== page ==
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Deficit estimate surges to $1.9-trillion

Congress' decision to provide a Medicare drug benefit has dramatically worsened the long-term outlook for the federal deficit, the Congressional Budget Office said Monday.

This year's deficit will hit a record $477-billion, $3-billion less than projected just five months ago.

But the surprise in the report was that the CBO now projects total deficits to reach nearly $1.9-trillion between 2005 and 2014, up from an August prediction of $1.4-trillion in total deficits for the next decade.

The CBO is required to base its projections on existing law and to assume that spending will grow no faster than inflation. Thus, they do not include a number of expensive items that Congress is expected to address this year.

One of these is President Bush's plan to make expiring tax cuts permanent. If the Republican-controlled Congress were to approve his plan, it could send the deficit significantly higher.

Many people think Congress will also provide a multibillion-dollar "fix" for the alternative minimum tax, which is beginning to affect middle-income families.

On the other hand, the CBO was forced to assume that the $87-billion in supplemental spending that Congress approved last year for the war in Iraq will continue at that level over the next decade. The administration is moving to reduce U.S. involvement in Iraq.

Democrats were quick to pounce on the CBO's projections, saying they reflect Bush's failure to set responsible budget priorities.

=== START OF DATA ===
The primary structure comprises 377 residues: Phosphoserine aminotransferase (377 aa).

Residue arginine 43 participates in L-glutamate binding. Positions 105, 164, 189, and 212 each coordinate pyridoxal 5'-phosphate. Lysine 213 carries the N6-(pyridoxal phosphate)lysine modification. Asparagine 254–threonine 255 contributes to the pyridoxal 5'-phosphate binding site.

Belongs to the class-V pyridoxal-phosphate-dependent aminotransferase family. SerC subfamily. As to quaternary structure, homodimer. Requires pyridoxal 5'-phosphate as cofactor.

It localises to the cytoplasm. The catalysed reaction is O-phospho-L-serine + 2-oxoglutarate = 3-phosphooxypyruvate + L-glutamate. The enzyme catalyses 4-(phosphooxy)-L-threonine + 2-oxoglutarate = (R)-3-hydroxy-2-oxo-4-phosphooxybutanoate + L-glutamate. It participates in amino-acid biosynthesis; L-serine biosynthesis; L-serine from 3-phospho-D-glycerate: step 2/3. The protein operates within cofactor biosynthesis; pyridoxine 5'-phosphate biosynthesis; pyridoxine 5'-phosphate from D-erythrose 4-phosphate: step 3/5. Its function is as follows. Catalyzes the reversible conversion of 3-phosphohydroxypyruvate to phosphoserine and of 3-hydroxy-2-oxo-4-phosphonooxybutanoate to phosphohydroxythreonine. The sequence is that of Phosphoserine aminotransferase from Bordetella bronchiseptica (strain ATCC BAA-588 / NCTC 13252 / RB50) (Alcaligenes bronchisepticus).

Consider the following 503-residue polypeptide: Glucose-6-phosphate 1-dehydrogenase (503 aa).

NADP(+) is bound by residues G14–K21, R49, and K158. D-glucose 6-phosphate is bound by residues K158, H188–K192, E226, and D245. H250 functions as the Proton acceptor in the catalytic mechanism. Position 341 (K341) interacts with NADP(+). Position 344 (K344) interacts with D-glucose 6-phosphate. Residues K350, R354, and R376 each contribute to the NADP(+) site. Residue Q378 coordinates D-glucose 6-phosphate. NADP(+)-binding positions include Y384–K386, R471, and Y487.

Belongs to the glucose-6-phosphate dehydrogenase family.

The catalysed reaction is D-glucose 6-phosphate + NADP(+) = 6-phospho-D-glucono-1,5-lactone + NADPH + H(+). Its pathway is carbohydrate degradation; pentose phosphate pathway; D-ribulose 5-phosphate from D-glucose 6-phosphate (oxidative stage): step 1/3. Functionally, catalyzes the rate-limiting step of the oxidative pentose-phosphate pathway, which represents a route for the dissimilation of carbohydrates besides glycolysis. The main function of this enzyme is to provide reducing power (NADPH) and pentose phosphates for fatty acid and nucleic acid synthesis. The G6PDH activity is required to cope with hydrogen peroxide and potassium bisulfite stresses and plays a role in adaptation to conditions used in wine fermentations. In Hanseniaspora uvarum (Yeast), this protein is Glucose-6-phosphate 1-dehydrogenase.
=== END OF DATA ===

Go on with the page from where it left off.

North Dakota's Sen. Kent Conrad, the top Democrat on the Senate Budget Committee, said Bush is the "most fiscally irresponsible president in our nation's history."

"The president wants to go to Mars, and he's got deficits going to the moon," Conrad said.

House Democratic Whip Steny Hoyer of Maryland said that when Bush took office in 2001, "he inherited a projected 10-year budget surplus of $5.6-trillion." But the surplus has disappeared because Bush has reverted to the same "strange brew of economic quackery" that President Ronald Reagan supported in the 1980s, he said.

White House spokesman Scott McClellan said the administration is addressing the deficit problem. "The president has a plan to cut the deficit in half over the next five years, and that's what we intend to do," he said.

When the administration unveils its fiscal 2005 budget next week, it is expected to hold the growth of spending to less than 4 percent, not counting entitlements such as Social Security and Medicare. Spending outside of defense and homeland security would be held to less than 1 percent.

Though Democrats have focused most of their criticism on the Bush-supported tax cuts, the CBO primarily blamed increased spending for the jump in deficits.

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